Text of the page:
Two new Liquidmetal patent applications cover every current Apple product, plus vehicle panels

“For Apple fans who like to follow Apple’s every invention relating to Liquidmetal, there are two new inventions that surfaced today,” Jack Purcher reports for Patently Apple.

“The first can be found under patent application 20150307967 titled ‘Amorphous Alloy Powder Feedstock Processing,’ of bulk metallic glasses,” Purcher reports. “Both patents cover the use of Liquidmetal in every imaginable Apple product and even hints that the process described in these inventions could produce complete car panels. That makes you wonder if Apple’s Project Titan will be able to take advantage of the liquid metal process for car parts and beyond. For now, it’s at least food for thought.”

“Injection molding is a manufacturing process for producing parts from both thermoplastic and thermosetting plastic materials. Material is fed into a heated barrel, mixed, and forced into a mold cavity where it cools and hardens to the configuration of the cavity,” Purcher reports. “The mold is usually made from metal, usually either steel or aluminum, and precision-machined to form the features of the desired part. Injection molding is widely used for manufacturing a variety of parts, from the smallest component to entire body panels of cars.”

Read more in the full article here.

MacDailyNews Take: Food for thought, indeed.

I estimate that Apple will likely spend on the order of $300 million to $500 million — and three to five years — to mature the technology before it can used in large scale. — Dr. Atakan Peker, one of the Caltech researchers who invented Liquidmetal, May 2012

SEE ALSO:
U.S Patent office reveals four Apple patent applications involving Liquidmetal – October 22, 2015
No Home button? Liquidmetal body? What can we expect from next year’s Apple iPhone 7? – October 19, 2015
New Apple patents show continuing work on Liquidmetal – August 11, 2015
The Turing Phone is not made out of Liquidmetal – July 15, 2015
Why does Apple keep extending their partnership with Liquidmetal? – June 25, 2015
Apple extends Liquidmetal exclusivity deal through February 2016 – June 23, 2015
Two new Liquidmetal patent filings from Apple revealed; list watch and jewelry among potential uses – April 23, 2015
Liquidmetal’s Apple alliance yet to bear fruit – September 30, 2014
Apple’s new Liquidmetal-related patent sparks speculation – July 7, 2014
Apple patents method for embedding sapphire displays in LiquidMetal device chassis – May 27, 2014
Liquidmetal-Visser agreement paves the way for more rapid adoption of amorphous metal manufacturing – May 21, 2014
Apple extends Liquidmetal exclusivity deal through February 2015 – May 21, 2014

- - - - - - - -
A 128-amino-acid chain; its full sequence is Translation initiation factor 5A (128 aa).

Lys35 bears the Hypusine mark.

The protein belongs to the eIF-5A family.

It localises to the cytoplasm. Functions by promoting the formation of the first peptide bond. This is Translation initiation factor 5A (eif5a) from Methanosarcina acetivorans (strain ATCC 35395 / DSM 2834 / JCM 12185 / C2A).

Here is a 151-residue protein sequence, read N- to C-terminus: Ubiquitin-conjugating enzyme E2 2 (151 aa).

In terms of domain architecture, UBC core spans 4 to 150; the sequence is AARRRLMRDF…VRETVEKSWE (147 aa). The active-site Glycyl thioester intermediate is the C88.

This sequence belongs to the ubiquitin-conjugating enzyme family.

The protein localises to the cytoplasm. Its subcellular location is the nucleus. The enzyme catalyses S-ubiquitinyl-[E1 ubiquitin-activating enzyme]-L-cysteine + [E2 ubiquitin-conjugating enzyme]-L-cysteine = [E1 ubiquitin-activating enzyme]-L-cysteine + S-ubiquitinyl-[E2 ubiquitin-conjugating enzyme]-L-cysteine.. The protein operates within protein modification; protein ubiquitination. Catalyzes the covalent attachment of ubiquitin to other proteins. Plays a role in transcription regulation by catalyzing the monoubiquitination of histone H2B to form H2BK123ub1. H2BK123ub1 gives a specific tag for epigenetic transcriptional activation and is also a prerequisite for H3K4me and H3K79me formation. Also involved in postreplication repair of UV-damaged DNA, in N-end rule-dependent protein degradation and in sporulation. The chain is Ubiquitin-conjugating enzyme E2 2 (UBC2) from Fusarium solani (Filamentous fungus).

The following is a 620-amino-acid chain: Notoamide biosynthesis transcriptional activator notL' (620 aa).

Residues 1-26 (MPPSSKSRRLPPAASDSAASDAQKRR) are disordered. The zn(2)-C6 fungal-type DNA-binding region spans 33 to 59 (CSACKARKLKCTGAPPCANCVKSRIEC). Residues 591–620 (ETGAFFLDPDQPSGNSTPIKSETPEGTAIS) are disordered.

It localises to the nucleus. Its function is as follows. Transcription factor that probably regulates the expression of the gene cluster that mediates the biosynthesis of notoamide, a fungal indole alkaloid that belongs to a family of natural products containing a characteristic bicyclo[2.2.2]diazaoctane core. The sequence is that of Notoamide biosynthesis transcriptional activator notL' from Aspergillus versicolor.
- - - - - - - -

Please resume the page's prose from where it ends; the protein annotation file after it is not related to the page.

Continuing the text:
[Thanks to MacDailyNews Readers “Fred Mertz” and “Dan K.” for the heads up.]

7 Comments

    1. Yup, if at some point they find a way to practically use it to do something like mould the entire iPhone body then they’ll likely recoup the investment in one product cycle just from savings on having to cut and shape aluminium.

      1. Would love to see this happen, but it won’t if it can’t give better results than they get from the billet aluminum, as in performance for less $.

        I also wonder if this would make a really great chassis frame for an electric vehicle. Easy and quick to manufacture (once the mold is made), strong, and light weight with very good safety properties.

        1. Would love to see this happen, but it won’t if it can’t give better results than they get from the billet aluminum, as in performance for less.

          That is a bold statement, 6.5er. Apple sometimes takes steps that are not necessarily the low cost option in the short term. Furthermore, there are a lot of costs to machining tens of millions of iPhone cases from billet aluminum each quarter, in addition to the time required for the machining. The ability to rapidly mold LM parts in near net finish in large volume may go a long way towards offsetting higher LM materials cost. That is in addition to the marketing windfall that Apple would gain from having an exceptionally strong, light, and scratch resistant chassis that is difference from anything offered by Android vendors.

  1. The key here is Apple’s willingness to spend years and 10s of billions on specific development of new concepts, when they can ‘imagine’ the benefits way down stream.

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